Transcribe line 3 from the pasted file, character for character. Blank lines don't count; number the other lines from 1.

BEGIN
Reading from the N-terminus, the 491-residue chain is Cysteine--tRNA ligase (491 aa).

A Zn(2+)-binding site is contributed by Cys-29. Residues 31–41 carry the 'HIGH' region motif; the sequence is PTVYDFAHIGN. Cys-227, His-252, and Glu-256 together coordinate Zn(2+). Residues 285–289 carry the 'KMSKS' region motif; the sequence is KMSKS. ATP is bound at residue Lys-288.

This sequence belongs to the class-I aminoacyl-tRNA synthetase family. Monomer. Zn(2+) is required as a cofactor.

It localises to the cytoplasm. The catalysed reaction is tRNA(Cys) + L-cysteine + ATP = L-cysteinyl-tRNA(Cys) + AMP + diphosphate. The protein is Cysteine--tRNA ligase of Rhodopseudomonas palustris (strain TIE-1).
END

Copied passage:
This sequence belongs to the class-I aminoacyl-tRNA synthetase family. Monomer. Zn(2+) is required as a cofactor.